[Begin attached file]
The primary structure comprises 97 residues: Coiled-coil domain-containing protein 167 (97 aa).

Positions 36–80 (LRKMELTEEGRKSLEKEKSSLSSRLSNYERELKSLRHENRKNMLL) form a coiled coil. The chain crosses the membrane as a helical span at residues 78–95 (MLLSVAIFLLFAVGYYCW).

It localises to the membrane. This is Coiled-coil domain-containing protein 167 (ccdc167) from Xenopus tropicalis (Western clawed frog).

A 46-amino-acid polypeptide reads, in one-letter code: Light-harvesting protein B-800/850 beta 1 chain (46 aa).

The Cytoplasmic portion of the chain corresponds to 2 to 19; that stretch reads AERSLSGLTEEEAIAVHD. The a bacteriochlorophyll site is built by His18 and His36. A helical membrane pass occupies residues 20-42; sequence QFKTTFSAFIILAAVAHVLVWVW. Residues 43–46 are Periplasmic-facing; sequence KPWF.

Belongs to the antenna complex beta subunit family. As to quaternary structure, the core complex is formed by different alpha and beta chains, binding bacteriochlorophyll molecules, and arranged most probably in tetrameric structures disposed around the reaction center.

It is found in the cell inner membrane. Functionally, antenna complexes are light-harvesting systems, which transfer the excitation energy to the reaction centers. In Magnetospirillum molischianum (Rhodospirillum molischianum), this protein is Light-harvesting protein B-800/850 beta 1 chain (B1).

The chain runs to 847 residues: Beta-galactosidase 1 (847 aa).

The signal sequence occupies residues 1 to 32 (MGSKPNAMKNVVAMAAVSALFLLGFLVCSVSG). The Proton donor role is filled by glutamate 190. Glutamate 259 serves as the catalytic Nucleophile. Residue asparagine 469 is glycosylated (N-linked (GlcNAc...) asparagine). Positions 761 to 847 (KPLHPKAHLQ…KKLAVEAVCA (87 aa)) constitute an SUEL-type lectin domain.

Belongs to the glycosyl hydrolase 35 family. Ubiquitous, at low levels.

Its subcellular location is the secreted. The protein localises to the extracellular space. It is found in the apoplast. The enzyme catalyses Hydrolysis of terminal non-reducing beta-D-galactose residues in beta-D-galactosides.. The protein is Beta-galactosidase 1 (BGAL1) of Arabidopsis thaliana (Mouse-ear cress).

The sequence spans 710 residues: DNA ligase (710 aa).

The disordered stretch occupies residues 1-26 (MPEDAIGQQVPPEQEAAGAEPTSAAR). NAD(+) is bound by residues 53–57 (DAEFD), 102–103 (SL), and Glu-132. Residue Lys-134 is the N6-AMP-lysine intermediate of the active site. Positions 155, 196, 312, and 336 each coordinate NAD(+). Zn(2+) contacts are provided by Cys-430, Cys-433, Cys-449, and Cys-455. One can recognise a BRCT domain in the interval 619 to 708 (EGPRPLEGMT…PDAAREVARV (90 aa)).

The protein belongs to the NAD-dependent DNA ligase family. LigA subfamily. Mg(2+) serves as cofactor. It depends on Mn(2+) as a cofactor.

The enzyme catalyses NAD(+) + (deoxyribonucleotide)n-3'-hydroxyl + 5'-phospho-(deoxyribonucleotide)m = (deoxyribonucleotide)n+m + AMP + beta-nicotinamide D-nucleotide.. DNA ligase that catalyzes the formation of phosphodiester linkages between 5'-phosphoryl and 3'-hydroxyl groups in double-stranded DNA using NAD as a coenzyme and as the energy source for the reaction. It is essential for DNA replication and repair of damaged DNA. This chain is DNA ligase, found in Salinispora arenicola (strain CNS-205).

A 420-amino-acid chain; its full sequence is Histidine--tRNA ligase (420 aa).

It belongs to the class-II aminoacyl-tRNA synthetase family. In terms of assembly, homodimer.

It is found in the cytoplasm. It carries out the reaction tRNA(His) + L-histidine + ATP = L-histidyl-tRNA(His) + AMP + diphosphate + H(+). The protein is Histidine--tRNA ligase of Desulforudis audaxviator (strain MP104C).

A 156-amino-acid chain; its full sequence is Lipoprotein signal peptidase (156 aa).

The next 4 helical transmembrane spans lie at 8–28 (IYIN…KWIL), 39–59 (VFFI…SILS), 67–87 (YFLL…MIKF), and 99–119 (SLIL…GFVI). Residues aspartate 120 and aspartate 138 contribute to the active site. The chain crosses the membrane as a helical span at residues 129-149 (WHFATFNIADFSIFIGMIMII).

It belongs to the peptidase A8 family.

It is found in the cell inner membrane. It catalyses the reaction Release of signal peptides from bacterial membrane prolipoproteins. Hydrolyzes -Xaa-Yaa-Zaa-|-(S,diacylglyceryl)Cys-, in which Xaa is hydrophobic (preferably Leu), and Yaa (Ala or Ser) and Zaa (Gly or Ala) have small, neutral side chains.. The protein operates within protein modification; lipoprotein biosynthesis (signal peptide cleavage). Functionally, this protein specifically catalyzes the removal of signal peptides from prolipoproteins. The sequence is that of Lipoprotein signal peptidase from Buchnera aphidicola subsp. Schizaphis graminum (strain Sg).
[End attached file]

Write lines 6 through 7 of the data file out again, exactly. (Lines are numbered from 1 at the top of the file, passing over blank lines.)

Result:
Belongs to the antenna complex beta subunit family. As to quaternary structure, the core complex is formed by different alpha and beta chains, binding bacteriochlorophyll molecules, and arranged most probably in tetrameric structures disposed around the reaction center.

It is found in the cell inner membrane. Functionally, antenna complexes are light-harvesting systems, which transfer the excitation energy to the reaction centers. In Magnetospirillum molischianum (Rhodospirillum molischianum), this protein is Light-harvesting protein B-800/850 beta 1 chain (B1).